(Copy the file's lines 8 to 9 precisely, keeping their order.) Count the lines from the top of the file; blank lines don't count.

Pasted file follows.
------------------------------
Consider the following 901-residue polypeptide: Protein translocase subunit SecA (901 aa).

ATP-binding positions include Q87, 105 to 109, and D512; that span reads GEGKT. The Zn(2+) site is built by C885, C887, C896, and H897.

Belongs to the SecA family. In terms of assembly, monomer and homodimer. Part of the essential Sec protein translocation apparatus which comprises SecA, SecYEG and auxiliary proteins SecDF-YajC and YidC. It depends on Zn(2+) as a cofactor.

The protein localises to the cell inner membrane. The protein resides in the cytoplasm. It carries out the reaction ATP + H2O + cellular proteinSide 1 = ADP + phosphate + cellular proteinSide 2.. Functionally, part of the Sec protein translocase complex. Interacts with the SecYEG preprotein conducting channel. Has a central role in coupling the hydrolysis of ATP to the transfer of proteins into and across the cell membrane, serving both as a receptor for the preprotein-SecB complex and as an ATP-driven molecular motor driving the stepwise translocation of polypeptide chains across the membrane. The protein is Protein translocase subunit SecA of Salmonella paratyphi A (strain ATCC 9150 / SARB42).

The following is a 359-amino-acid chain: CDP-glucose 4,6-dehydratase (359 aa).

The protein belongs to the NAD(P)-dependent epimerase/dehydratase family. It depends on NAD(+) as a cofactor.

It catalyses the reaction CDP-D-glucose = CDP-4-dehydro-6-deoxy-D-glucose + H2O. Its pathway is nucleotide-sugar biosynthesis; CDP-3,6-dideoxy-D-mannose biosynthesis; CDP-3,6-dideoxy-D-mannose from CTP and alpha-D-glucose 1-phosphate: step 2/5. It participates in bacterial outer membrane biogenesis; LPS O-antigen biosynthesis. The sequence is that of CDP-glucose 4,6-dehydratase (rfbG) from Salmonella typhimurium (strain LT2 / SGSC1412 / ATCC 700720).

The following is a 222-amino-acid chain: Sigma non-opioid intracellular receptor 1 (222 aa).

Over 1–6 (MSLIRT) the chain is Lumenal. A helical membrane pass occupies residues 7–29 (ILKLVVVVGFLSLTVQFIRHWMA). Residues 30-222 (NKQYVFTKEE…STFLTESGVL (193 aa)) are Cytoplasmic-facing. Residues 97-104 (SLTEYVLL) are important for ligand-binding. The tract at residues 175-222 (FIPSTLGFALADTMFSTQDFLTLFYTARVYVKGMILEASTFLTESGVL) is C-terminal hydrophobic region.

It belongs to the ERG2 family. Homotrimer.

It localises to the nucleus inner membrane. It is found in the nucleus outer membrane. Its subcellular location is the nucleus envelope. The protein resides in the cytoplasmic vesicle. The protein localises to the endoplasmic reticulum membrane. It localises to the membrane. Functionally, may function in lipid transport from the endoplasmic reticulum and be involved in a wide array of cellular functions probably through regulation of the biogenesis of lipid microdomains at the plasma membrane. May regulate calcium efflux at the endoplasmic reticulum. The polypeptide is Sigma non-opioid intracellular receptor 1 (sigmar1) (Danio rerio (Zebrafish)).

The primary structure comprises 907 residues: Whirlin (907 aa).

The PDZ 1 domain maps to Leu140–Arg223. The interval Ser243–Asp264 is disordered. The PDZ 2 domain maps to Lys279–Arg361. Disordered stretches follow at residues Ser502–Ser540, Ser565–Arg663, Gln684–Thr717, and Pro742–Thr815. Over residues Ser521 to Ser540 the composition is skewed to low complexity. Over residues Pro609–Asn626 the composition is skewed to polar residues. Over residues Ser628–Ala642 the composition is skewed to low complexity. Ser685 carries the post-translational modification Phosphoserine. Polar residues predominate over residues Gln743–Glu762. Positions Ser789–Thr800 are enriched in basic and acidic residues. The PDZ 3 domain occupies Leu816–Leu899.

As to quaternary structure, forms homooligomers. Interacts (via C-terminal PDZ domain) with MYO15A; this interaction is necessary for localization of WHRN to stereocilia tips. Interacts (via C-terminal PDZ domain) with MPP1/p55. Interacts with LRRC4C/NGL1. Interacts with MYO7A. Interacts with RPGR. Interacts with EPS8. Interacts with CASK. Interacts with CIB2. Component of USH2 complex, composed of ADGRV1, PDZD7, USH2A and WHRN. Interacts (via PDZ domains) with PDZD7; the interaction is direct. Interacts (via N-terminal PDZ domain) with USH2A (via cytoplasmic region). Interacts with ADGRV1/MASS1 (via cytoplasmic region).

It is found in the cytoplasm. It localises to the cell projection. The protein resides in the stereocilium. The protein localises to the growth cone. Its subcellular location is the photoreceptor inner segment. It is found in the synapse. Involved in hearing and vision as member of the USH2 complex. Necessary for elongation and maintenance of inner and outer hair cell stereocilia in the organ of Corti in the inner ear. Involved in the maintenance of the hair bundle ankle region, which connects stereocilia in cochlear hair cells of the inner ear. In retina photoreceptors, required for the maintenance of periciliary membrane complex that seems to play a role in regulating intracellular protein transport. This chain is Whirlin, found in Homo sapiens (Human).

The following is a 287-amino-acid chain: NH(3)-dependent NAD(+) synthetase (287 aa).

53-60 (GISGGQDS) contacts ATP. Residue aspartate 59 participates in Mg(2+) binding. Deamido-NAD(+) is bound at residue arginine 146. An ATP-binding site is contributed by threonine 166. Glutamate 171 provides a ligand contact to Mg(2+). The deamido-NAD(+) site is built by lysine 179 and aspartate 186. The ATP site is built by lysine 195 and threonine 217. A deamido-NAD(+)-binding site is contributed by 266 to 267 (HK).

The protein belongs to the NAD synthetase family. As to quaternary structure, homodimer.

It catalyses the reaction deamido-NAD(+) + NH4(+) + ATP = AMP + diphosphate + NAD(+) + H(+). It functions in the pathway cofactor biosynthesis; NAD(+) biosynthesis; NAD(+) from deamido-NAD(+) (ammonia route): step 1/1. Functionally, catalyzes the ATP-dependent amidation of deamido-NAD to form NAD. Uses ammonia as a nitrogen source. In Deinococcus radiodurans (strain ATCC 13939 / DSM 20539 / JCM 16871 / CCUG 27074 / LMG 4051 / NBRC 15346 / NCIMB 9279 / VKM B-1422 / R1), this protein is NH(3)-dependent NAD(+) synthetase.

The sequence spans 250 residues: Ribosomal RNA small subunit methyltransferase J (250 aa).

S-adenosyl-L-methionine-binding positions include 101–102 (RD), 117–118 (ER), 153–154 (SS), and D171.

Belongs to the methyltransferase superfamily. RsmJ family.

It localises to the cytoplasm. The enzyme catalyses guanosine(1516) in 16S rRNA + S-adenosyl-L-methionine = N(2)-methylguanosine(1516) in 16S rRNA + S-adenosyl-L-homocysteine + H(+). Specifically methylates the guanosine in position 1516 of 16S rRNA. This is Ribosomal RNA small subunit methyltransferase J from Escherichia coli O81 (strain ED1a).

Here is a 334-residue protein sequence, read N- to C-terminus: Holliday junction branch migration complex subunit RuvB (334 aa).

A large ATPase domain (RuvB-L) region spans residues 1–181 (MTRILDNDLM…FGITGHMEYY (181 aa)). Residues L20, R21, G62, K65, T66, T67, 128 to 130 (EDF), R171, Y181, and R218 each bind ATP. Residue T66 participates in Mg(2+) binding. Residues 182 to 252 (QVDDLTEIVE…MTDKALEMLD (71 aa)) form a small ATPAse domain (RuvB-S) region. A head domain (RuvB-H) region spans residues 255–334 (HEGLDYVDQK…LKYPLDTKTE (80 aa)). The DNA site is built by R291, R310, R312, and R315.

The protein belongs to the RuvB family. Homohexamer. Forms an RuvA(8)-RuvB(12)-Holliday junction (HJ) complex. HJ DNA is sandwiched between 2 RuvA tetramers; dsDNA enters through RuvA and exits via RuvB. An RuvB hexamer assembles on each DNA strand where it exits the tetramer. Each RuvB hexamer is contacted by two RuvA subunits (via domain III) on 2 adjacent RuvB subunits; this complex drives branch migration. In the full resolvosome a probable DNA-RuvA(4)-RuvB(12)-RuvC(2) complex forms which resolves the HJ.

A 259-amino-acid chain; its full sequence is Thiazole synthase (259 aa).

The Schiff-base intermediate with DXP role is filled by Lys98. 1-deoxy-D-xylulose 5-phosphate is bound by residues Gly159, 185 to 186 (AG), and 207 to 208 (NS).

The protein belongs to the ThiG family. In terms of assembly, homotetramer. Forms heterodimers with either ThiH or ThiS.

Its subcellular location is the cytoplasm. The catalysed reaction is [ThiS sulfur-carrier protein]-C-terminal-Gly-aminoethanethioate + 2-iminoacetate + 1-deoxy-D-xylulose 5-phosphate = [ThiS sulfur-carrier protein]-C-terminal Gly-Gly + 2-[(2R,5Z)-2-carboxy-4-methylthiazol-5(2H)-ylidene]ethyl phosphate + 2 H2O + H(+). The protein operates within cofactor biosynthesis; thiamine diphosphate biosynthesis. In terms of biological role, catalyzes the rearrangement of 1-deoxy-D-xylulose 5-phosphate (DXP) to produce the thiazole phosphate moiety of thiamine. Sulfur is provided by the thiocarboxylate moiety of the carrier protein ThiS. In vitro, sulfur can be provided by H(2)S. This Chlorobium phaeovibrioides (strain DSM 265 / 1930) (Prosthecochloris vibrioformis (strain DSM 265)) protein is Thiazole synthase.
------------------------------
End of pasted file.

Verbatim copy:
The following is a 222-amino-acid chain: Sigma non-opioid intracellular receptor 1 (222 aa).

Over 1–6 (MSLIRT) the chain is Lumenal. A helical membrane pass occupies residues 7–29 (ILKLVVVVGFLSLTVQFIRHWMA). Residues 30-222 (NKQYVFTKEE…STFLTESGVL (193 aa)) are Cytoplasmic-facing. Residues 97-104 (SLTEYVLL) are important for ligand-binding. The tract at residues 175-222 (FIPSTLGFALADTMFSTQDFLTLFYTARVYVKGMILEASTFLTESGVL) is C-terminal hydrophobic region.